Epidemiological survey of dermatophytosis in Damascus, Syria, from 2008 to 2016

Authors

1 Department of Microbiology, Faculty of pharmacy, Arab international university (AIU), Ghabaghib, Daraa Governorate, Syria.

2 Department of Microbiology, Faculty of pharmacy, Arab international university (AIU), Ghabaghib, Daraa Governorate Syria

Abstract

Background and Purpose: It is important to follow annually the probable changes in distribution pattern of dermatophytosis and its etiological agents in different communities. In this study, we determined the prevalence of dermatophytosis and its causative agents in Damascus, Syria, between 2008 and 2016.

Materials and Methods: A total of 4080 outpatients who visited the dermatological clinics in Damascus, were evaluated. The specimens were collected from clinically suspected tinea. The patients were referred to our laboratory for direct examination by 30 %KOH. Some of the specimens were cultured on Sabouraud Dextrose Agar for fungal identification.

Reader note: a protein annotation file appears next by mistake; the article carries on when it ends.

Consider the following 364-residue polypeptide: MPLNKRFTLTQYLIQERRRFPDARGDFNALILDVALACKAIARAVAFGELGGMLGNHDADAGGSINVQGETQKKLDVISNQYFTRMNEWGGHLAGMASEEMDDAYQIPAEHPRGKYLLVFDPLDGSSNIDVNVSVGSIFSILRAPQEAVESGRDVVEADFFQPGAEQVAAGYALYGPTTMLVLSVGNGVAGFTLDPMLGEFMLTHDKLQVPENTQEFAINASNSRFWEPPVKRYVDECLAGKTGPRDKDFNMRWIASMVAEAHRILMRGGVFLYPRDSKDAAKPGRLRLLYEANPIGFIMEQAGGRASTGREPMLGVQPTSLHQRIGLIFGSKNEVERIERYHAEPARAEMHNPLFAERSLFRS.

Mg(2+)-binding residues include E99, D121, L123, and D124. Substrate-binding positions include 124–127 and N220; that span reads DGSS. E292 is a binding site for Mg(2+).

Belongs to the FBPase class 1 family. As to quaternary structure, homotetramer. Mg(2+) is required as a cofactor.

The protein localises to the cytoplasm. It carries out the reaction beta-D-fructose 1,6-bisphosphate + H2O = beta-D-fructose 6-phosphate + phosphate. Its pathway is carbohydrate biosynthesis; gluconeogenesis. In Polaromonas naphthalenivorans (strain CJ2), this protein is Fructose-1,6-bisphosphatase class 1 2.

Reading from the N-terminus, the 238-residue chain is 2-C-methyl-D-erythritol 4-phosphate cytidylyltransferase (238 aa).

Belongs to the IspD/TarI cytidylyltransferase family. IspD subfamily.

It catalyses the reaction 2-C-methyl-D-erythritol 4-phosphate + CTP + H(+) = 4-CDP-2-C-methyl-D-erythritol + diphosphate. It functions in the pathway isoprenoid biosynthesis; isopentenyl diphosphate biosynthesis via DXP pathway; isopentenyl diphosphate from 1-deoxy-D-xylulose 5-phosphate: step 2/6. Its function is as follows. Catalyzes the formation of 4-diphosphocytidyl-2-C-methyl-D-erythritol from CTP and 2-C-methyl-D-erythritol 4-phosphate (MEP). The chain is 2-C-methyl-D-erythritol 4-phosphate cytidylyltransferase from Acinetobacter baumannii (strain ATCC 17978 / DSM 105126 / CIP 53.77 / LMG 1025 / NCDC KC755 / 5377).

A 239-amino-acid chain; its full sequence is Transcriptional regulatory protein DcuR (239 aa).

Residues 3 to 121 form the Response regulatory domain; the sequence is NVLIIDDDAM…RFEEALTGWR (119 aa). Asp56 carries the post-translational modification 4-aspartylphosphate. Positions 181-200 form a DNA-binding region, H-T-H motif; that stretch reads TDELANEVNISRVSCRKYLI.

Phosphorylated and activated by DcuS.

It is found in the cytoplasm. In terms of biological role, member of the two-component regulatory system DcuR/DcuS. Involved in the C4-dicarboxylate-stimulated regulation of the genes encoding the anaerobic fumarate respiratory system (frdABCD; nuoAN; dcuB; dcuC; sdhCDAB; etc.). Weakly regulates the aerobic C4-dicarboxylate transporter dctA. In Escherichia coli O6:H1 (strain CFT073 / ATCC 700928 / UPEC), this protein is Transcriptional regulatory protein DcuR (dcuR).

Results: Out of the 4080 cases, 1138 cases were positive in direct examination(%27.89) , including Tinea pedis (%46.98), followed by tinea capitis(%39.79) , tinea corporis (%25.38), toenail onychomycosi (%20.33), tinea manuum (%16.06), and fingernail onychomycosis .(%15.22) Tinea pedis and toenail onychomycosis were more common in summer %41.19) and %25.78 respectively .(Trichophytic rubrum was the most prevalent fungal pathogen, especially in toenail onychomycosis.

Conclusion: Dermatophytosis is highly prevalent in Syria. This study provides valuable data for differential diagnosis of dermatophytosis

Keywords


Introduction

Dermatophytes are aerobic fungi that produce protease and keratinase, which digest keratin and allows colonization, invasion, and infection of the stratum corneum of the skin, the hair shaft, and the nail. Infection is generally cutaneous and restricted to the nonliving cornfield layers because the fungi are not able to penetrate the deeper tissue or organ of healthy immune-competent host.